From disruption to maturity: India's startup landscape in transition
Studies show that 1.7 lakh jobs were created by the Department for Promotion of Industry and Internal Trade (DPIIT) recognised start-ups in the period 2020-2021 alone.
India’s startup landscape has witnessed a remarkable transformation over the last decade. Today, it is seen as one of the hubs for global innovation. From 2.200 startups in 2013, India is now the third largest startup ecosystem in the world with 90,000 startups, of which 107 are unicorns.
While the ecosystem has been thriving, this journey has not been without its fair share of challenges. Let’s look at the factors that contributed to the growth of Indian startups, and the road ahead for the sector.
India had the third largest smartphone base with 117 million users in 2013 and was expected to grow 45% in 2014. That number stands at 600 million as of December 2022.
The rapid internet penetration and smartphone adoption led to the rise and growth of the app economy in the country. This in turn opened a trove of opportunities for budding entrepreneurs to innovate and disrupt existing business models while contributing to the Indian startup story.
The accelerated pace of digital transformation and adoption across enterprises provided the much-needed fillip the SaaS, PaaS and IaaS startups in the country needed.
Sectoral and geographical diversification
In 2013 investments in Indian startups surpassed $1.6 billion across 293 deals, according to both publicly disclosed venture capital (VC) and angel investments. Ecommerce and consumer web startups received the most amount of funding that year. In time, the number of startups continued to grow but the notable change was the different sectors that saw the rise of new-age companies disrupting and challenging the traditional ways of business.
Today, there are technology led startups mushrooming across sectors like agriculture, education, insurance, and healthcare amongst others.
This diversification was also seen in the number of Tier I and II cities coming up as startup hubs competing with the likes of Bengaluru, Mumbai or Delhi. Cities like Chennai, Ahmedabad, Pune, Jaipur, Chandigarh, Indore, Kochi and Vadodara are emerging as the preferred home for the new crop of startups.
Startups are also steadily rising to the top of the list of biggest employers in the country. Studies show that 1.7 lakh jobs were created by the Department for Promotion of Industry and Internal Trade (DPIIT) recognised start-ups in the period 2020-2021 alone.
The year 2021 saw the highest investment in the country so far with nearly $37 billion raised by startups. This number dropped by 33% to $24 billion in 2022. As it stands, Q1 of 2023 has only seen investments worth $2 billion, a 75% drop compared to Q1 2022. As it stands, the total funding in 2023 January to June period amounted to $5.5 billion, a 24% drop compared to H2 of 2022.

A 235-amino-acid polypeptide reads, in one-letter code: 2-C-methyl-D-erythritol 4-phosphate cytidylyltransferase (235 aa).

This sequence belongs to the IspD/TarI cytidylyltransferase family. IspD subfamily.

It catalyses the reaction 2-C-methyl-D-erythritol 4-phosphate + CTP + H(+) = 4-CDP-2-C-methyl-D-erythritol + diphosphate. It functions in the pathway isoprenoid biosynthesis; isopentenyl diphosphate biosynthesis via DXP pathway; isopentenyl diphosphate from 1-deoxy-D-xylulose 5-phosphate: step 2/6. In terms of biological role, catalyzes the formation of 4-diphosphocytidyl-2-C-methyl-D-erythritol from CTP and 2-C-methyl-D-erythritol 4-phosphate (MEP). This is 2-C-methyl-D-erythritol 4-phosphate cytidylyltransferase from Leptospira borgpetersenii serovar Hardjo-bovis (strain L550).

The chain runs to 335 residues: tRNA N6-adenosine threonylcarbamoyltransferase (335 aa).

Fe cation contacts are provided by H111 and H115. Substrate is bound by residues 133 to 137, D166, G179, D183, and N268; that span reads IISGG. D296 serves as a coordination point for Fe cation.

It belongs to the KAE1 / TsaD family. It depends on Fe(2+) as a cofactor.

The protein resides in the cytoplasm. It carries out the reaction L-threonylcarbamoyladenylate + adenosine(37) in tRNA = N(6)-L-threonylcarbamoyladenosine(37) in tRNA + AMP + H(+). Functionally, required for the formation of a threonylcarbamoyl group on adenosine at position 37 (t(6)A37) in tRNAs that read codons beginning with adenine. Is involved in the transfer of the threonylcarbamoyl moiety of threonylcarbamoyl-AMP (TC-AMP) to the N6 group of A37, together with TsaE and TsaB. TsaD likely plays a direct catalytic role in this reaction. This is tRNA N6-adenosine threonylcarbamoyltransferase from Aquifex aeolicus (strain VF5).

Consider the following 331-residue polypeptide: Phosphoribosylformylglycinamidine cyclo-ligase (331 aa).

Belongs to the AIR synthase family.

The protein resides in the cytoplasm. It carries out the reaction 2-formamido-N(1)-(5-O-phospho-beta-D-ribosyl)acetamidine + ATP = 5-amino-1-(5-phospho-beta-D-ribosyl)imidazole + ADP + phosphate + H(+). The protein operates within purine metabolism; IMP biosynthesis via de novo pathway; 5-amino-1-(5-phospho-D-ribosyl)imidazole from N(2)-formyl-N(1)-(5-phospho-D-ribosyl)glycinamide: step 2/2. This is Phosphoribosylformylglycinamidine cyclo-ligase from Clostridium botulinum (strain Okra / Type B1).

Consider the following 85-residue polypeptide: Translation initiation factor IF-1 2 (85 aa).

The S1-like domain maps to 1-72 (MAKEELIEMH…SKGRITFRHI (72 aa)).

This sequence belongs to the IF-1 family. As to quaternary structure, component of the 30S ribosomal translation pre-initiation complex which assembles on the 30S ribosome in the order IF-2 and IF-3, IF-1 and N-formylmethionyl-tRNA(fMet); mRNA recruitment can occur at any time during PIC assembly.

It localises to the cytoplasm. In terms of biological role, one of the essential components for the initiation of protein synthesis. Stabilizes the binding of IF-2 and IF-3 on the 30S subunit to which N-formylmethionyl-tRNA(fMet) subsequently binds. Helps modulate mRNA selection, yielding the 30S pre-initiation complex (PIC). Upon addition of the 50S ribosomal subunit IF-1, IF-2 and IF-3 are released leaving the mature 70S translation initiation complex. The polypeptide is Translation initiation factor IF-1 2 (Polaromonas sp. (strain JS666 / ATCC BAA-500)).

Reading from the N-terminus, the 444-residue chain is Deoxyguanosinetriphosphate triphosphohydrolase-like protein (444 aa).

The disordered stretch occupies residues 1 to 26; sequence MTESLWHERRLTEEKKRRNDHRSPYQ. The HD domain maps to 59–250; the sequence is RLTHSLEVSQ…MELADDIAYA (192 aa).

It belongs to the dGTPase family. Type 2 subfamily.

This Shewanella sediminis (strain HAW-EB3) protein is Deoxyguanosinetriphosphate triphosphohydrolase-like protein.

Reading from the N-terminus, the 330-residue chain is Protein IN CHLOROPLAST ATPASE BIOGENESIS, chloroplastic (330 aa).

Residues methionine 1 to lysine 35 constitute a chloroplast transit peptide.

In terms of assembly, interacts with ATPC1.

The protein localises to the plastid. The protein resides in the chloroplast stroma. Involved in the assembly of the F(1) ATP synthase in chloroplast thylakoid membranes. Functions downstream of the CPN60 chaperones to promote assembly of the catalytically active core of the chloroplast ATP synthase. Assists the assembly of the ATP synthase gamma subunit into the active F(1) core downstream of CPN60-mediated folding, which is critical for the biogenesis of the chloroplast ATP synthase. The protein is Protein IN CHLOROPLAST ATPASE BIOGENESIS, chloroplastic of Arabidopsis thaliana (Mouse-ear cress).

This does not come as a surprise though. During the pandemic, a huge influx of funds from the US Federal Reserve and other central banks stimulated the economy and lowered interest rates.
This led to more disposable cash in the hands of global venture capitalists looking for the ‘next big thing’. Naturally, their eyes turned towards a large emerging market amid a rapid digital revolution with a solid entrepreneurial culture and burgeoning startup ecosystem–India.
The sheer volume and scope of post-pandemic recovery in India was enough to lure VCs. This subsequently led to a bubble of hyper-valued startups which has tapered ever since. Startup valuations are now sane again and the pool of what once seemed like unlimited VC funding has dried up. Why?
Rate hikes in developed markets have led to investors pulling out from risky illiquid assets to more stable ones. It goes back to the old saying, “When the US sneezes, the entire world catches a cold.” While many startups have successfully gone public, many have also had their hands burnt on listing dates due to initial inflated valuations.
The ultimate blessing?
While nobody wants to refuse a hefty infusion of capital into their business, the recent boom and bust funding cycle must serve as a cautionary tale for future entrepreneurs. Startups are not in the business of raising funds, and while society may treat valuation as the be-all and end-all, entrepreneurs must be more prudent.
Instead, they must focus on sustained growth through an emphasis on strong fundamentals and profitability. While this rollercoaster has created many opportunities and challenges for entrepreneurs, it has also exposed the need for a more balanced and mature approach to building a resilient startup.
If this funding winter forces startups to rethink their priorities and focus on what matters most, which is going back to first principles, and solving real problems, it may well be the ultimate blessing in disguise.
Sidharth Malik is the Chief Executive Officer at CleverTap